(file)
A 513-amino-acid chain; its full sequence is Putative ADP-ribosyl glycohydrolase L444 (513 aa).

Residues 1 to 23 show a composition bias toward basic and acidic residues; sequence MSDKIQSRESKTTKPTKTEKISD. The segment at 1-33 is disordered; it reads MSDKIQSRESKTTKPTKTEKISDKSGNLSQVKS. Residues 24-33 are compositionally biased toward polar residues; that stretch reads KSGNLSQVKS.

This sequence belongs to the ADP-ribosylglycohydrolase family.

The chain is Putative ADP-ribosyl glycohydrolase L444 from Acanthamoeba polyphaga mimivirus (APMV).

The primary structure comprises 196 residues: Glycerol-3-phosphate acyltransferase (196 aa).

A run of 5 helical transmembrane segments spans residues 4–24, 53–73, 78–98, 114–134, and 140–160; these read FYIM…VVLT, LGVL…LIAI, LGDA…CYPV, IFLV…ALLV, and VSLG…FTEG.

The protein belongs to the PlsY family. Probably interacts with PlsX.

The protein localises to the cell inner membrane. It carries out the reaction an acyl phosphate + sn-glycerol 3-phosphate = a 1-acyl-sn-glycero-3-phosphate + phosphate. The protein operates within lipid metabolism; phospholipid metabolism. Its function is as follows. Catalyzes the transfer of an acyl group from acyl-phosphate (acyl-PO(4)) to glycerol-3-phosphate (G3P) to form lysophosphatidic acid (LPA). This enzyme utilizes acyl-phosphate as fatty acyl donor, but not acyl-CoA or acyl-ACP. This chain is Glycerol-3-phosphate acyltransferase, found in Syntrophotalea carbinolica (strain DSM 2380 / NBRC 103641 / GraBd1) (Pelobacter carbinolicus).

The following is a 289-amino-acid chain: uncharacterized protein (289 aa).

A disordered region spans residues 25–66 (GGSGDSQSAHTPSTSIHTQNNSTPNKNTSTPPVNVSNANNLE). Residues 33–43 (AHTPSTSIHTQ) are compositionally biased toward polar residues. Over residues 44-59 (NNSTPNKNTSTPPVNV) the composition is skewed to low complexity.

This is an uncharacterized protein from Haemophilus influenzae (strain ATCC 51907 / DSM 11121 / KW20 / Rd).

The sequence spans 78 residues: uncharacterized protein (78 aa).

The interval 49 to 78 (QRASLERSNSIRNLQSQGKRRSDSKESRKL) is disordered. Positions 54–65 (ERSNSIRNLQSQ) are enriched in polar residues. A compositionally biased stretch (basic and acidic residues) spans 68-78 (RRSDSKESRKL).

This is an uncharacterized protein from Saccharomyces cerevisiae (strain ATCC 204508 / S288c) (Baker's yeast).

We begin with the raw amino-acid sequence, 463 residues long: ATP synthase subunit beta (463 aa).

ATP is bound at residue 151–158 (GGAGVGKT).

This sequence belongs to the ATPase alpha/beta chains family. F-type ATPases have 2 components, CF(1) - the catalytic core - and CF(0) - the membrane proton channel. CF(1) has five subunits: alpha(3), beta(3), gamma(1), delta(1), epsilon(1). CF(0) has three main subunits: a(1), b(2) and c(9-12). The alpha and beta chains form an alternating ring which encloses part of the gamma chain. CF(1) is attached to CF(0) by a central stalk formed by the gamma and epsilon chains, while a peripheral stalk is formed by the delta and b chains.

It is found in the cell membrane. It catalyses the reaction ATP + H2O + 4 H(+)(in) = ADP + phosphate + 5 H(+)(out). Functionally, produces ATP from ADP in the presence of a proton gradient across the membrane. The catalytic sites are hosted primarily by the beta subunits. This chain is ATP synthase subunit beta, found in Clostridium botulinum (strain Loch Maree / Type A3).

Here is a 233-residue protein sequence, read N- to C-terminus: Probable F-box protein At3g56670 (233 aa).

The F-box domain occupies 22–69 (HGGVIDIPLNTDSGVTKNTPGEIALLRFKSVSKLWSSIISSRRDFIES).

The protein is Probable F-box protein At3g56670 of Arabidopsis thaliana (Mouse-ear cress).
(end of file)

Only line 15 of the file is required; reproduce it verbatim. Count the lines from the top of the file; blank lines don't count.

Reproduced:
We begin with the raw amino-acid sequence, 463 residues long: ATP synthase subunit beta (463 aa).